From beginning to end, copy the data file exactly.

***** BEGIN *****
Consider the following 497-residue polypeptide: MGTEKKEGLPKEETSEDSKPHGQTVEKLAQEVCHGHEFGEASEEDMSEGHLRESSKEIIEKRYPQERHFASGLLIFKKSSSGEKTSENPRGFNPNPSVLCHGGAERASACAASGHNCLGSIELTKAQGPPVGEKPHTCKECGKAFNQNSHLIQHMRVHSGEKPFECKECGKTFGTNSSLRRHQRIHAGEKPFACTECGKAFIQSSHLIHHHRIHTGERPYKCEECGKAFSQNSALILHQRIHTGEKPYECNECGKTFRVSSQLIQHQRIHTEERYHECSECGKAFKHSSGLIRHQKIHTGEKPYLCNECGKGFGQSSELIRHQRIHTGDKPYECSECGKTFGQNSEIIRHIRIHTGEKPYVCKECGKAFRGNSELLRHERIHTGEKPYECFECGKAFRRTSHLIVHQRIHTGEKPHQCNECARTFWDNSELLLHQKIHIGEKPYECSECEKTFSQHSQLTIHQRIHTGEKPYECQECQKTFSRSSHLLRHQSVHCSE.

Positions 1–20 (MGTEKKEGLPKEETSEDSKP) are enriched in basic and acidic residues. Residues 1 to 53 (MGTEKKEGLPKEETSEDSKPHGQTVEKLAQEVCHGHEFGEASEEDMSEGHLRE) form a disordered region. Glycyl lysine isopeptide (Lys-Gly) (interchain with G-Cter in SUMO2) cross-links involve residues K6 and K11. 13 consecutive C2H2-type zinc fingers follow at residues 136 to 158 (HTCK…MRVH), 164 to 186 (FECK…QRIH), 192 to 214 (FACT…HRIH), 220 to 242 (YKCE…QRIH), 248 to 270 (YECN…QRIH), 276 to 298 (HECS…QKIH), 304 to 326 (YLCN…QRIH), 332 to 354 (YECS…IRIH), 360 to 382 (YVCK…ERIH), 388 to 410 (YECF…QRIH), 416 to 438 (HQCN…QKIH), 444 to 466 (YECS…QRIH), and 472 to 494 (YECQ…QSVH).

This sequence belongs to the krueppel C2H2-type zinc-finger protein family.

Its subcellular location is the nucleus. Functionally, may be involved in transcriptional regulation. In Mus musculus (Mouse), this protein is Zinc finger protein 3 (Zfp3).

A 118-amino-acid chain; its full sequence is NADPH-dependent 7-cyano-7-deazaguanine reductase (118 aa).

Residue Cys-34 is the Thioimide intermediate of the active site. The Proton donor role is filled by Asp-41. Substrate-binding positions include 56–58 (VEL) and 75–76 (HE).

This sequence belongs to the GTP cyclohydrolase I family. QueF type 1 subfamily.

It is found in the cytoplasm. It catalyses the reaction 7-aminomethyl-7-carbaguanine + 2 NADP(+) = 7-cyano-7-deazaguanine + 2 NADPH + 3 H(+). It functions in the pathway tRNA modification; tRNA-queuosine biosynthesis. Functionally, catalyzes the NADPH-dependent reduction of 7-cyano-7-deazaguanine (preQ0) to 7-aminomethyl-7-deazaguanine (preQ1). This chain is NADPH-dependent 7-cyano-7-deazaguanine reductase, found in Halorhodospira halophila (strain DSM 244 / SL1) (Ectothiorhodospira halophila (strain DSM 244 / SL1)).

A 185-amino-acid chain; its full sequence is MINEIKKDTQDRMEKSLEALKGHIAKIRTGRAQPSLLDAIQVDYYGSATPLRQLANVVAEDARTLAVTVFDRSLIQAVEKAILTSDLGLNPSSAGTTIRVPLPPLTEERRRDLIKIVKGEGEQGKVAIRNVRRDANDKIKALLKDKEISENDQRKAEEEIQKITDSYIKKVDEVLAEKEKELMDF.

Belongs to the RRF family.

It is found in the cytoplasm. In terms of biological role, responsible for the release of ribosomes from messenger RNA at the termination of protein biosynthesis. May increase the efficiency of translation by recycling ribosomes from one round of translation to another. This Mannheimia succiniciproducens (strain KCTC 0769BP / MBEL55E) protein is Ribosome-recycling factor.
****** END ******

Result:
Consider the following 497-residue polypeptide: MGTEKKEGLPKEETSEDSKPHGQTVEKLAQEVCHGHEFGEASEEDMSEGHLRESSKEIIEKRYPQERHFASGLLIFKKSSSGEKTSENPRGFNPNPSVLCHGGAERASACAASGHNCLGSIELTKAQGPPVGEKPHTCKECGKAFNQNSHLIQHMRVHSGEKPFECKECGKTFGTNSSLRRHQRIHAGEKPFACTECGKAFIQSSHLIHHHRIHTGERPYKCEECGKAFSQNSALILHQRIHTGEKPYECNECGKTFRVSSQLIQHQRIHTEERYHECSECGKAFKHSSGLIRHQKIHTGEKPYLCNECGKGFGQSSELIRHQRIHTGDKPYECSECGKTFGQNSEIIRHIRIHTGEKPYVCKECGKAFRGNSELLRHERIHTGEKPYECFECGKAFRRTSHLIVHQRIHTGEKPHQCNECARTFWDNSELLLHQKIHIGEKPYECSECEKTFSQHSQLTIHQRIHTGEKPYECQECQKTFSRSSHLLRHQSVHCSE.

Positions 1–20 (MGTEKKEGLPKEETSEDSKP) are enriched in basic and acidic residues. Residues 1 to 53 (MGTEKKEGLPKEETSEDSKPHGQTVEKLAQEVCHGHEFGEASEEDMSEGHLRE) form a disordered region. Glycyl lysine isopeptide (Lys-Gly) (interchain with G-Cter in SUMO2) cross-links involve residues K6 and K11. 13 consecutive C2H2-type zinc fingers follow at residues 136 to 158 (HTCK…MRVH), 164 to 186 (FECK…QRIH), 192 to 214 (FACT…HRIH), 220 to 242 (YKCE…QRIH), 248 to 270 (YECN…QRIH), 276 to 298 (HECS…QKIH), 304 to 326 (YLCN…QRIH), 332 to 354 (YECS…IRIH), 360 to 382 (YVCK…ERIH), 388 to 410 (YECF…QRIH), 416 to 438 (HQCN…QKIH), 444 to 466 (YECS…QRIH), and 472 to 494 (YECQ…QSVH).

This sequence belongs to the krueppel C2H2-type zinc-finger protein family.

Its subcellular location is the nucleus. Functionally, may be involved in transcriptional regulation. In Mus musculus (Mouse), this protein is Zinc finger protein 3 (Zfp3).

A 118-amino-acid chain; its full sequence is NADPH-dependent 7-cyano-7-deazaguanine reductase (118 aa).

Residue Cys-34 is the Thioimide intermediate of the active site. The Proton donor role is filled by Asp-41. Substrate-binding positions include 56–58 (VEL) and 75–76 (HE).

This sequence belongs to the GTP cyclohydrolase I family. QueF type 1 subfamily.

It is found in the cytoplasm. It catalyses the reaction 7-aminomethyl-7-carbaguanine + 2 NADP(+) = 7-cyano-7-deazaguanine + 2 NADPH + 3 H(+). It functions in the pathway tRNA modification; tRNA-queuosine biosynthesis. Functionally, catalyzes the NADPH-dependent reduction of 7-cyano-7-deazaguanine (preQ0) to 7-aminomethyl-7-deazaguanine (preQ1). This chain is NADPH-dependent 7-cyano-7-deazaguanine reductase, found in Halorhodospira halophila (strain DSM 244 / SL1) (Ectothiorhodospira halophila (strain DSM 244 / SL1)).

A 185-amino-acid chain; its full sequence is MINEIKKDTQDRMEKSLEALKGHIAKIRTGRAQPSLLDAIQVDYYGSATPLRQLANVVAEDARTLAVTVFDRSLIQAVEKAILTSDLGLNPSSAGTTIRVPLPPLTEERRRDLIKIVKGEGEQGKVAIRNVRRDANDKIKALLKDKEISENDQRKAEEEIQKITDSYIKKVDEVLAEKEKELMDF.

Belongs to the RRF family.

It is found in the cytoplasm. In terms of biological role, responsible for the release of ribosomes from messenger RNA at the termination of protein biosynthesis. May increase the efficiency of translation by recycling ribosomes from one round of translation to another. This Mannheimia succiniciproducens (strain KCTC 0769BP / MBEL55E) protein is Ribosome-recycling factor.